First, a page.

It wanted to take a dispersed religious-ethnic community, born in ancient times, and turn it into a modern nation. To take masses of individuals from their homelands and natural habitat and transfer them physically to another country and another climate. To change the social status of each of them. To cause them to adopt a new language – a dead language that was brought to life again, a task no other people ever succeeded in accomplishing. To do all this in a foreign country inhabited by another people.
Of all revolutionary movements of the 20th century, Zionism was the most successful and enduring. Communism. Fascism and dozens of others came and went. Zionism endures.
But is Israeli society really Zionist, as it claims loudly and repeatedly?
Zionism was basically a rebellion against the Jewish existence in the Diaspora. In the religious sphere, it was a reformation more profound than that of Martin Luther.
All prominent Jewish Rabbis, both Hasidic as anti-Hasidic, condemned Zionism as a heresy. The People of Israel were united by their absolute obedience to God’s 613 commandments, not by any “national” bonds. God had strictly forbidden any mass return to the Land of Israel, since He had exiled the Jews for their sinful behavior. The Jewish Diaspora was thus decreed by God and had to remain, until He changes His mind.
And here came the Zionists, mostly atheists, and wanted to bring the Jews to the Land of Israel without God’s permission, indeed abolishing God altogether. They built a secular society. They held abysmal contempt for the Diaspora, especially for the Orthodox “ghetto Jews”. Their founding father, Theodor Herzl, held that after the foundation of the Jewish State, no one outside it would be considered a Jew anymore. Other Zionists were not quite so radical, but certainly thought along these lines.
When I was young, many of us went even further. We disclaimed the idea of a Jewish State, and spoke instead of a Hebrew State, connected only loosely with Diaspora Jewry, creating a new Hebrew civilization closely connected with the Arab world around us. An Asian nation, not identified with Europe and the West.
So where are we now?
Israel is re-Judaizing itself at a rapid pace. The Jewish religion is making a huge comeback. Very soon, religious children of various communities will be the majority in Israeli Jewish schools.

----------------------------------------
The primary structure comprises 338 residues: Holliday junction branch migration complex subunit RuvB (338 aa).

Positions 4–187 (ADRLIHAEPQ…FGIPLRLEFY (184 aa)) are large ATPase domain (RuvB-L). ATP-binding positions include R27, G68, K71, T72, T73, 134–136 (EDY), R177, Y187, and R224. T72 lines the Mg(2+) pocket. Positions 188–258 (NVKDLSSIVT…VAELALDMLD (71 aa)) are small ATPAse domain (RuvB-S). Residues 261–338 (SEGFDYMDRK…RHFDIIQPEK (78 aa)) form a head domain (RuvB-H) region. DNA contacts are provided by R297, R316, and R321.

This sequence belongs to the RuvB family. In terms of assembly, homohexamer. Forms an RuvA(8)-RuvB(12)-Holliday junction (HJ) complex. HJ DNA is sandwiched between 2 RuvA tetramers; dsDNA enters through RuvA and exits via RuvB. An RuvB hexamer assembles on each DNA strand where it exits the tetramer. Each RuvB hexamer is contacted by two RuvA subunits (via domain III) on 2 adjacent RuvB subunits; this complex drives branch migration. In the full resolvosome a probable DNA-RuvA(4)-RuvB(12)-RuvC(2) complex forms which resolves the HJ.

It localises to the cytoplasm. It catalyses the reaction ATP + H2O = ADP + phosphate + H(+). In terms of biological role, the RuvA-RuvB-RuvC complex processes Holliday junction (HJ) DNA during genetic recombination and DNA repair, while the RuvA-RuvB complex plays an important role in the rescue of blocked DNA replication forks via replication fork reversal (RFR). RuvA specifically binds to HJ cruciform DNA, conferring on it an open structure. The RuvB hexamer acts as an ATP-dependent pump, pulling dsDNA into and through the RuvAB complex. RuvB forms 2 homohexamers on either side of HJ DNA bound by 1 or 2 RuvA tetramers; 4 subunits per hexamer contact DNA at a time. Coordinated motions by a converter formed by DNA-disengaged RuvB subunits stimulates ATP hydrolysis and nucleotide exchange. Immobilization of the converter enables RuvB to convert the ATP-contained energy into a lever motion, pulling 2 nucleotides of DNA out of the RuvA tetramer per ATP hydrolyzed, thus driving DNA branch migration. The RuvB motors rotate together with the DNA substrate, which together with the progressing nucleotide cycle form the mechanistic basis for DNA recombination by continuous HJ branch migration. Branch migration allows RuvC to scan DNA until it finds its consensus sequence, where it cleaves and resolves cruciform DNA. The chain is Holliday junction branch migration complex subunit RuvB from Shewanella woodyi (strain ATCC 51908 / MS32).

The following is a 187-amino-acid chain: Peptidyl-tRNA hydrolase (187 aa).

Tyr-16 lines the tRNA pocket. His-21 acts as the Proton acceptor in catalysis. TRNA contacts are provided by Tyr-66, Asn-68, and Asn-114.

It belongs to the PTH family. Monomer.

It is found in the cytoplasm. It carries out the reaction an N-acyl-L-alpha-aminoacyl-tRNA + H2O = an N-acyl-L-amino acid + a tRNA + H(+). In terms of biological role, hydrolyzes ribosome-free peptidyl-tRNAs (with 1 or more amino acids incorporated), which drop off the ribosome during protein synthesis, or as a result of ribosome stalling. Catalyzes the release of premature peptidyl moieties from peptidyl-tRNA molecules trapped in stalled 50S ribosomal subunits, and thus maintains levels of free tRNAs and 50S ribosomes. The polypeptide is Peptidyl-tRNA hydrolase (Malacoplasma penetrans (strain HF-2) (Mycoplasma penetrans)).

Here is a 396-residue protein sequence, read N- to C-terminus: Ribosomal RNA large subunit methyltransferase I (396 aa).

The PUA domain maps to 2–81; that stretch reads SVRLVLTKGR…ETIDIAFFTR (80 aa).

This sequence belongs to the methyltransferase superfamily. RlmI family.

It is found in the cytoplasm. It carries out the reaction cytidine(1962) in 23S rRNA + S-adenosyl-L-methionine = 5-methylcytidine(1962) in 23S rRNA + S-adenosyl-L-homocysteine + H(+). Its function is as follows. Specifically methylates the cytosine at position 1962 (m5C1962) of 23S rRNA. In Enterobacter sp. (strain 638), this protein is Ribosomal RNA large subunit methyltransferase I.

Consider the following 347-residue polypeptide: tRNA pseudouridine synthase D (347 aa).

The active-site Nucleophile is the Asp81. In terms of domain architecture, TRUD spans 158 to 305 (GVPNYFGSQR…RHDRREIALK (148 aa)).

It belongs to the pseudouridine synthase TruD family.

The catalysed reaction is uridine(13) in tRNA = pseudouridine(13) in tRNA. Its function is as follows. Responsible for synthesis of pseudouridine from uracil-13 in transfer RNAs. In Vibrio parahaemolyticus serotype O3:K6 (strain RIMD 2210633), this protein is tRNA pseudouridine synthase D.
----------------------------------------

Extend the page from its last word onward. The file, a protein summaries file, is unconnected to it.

Organized Orthodox religion has made immense inroads. The official Israeli definition of a Jew is exclusively religious. All matters of personal status, like marriage and divorce, are ruled by the Rabbinate. So is the menu of most restaurants. Public transport, on land and in the air, is halted on the Shabbat. Non-Orthodox Jewish religious denominations, like the “Reformists” and the “Conservatives”, are practically banned.
In a scandal that is rocking Israel at the moment, revolving around a Qabalistic rabbi, is appears that this miraculous person has amassed a fortune of hundreds of millions of dollars by selling blessings and amulets. He is but one of many such rabbis who are surrounded by tycoons, cabinet ministers, senior gangsters and senior police officers.
Herzl, who promised to “keep the rabbis in their synagogues and the professional army in their barracks” is surely turning in his grave on Jerusalem’s Mount Herzl.
But these are still relatively superficial symptoms. I am thinking of much more profound matters.
One of the basic convictions of Diaspora Jewry was that “the whole world is against us”. Jews have been persecuted throughout the ages in many countries, up to the Holocaust. In the Seder ceremony on Passover eve, which unites all the Jews around the world, the holy text says that “in every generation they arise to annihilate us”.
The official aim of Zionism was to turn us into “a people like all peoples”. Does a normal people believe that everybody is out to annihilate it at all times?
It is a basic conviction of almost every Jewish Israeli that “the whole world is against us” – which is also a jolly popular song. The US is concluding an agreement with Iran? Europe turns against the settlements? Russia helps Bashar al-Assad? Anti-Semites all.
International protests against our occupation of the Palestinian territories are, of course, just another form of anti-Semitism. (The Prime Minister of Canada, who visited Israel this week and made a ridiculous speech in the Knesset, also proclaimed that any criticism of Israeli policy is a form of anti-Semitism.)
Does this mean that in Israel, the self-proclaimed Jewish State, all the old Jewish attitudes, suspicions, fears and myths are coming to the fore again? That the revolutionary Zionist concepts are disappearing? That nothing much has changed in the Jewish outlook?
As the French say: “The more things change, the more they stay the same.”
Or, as Ecclesiastes puts it in the Bible (1:9): “The thing that hath been, it is that which shall be, and that which is done is that which shall be done, and there is no new thing under the sun.”
URI AVNERY is an Israeli writer and peace activist with Gush Shalom. He is a contributor to CounterPunch’s book The Politics of Anti-Semitism.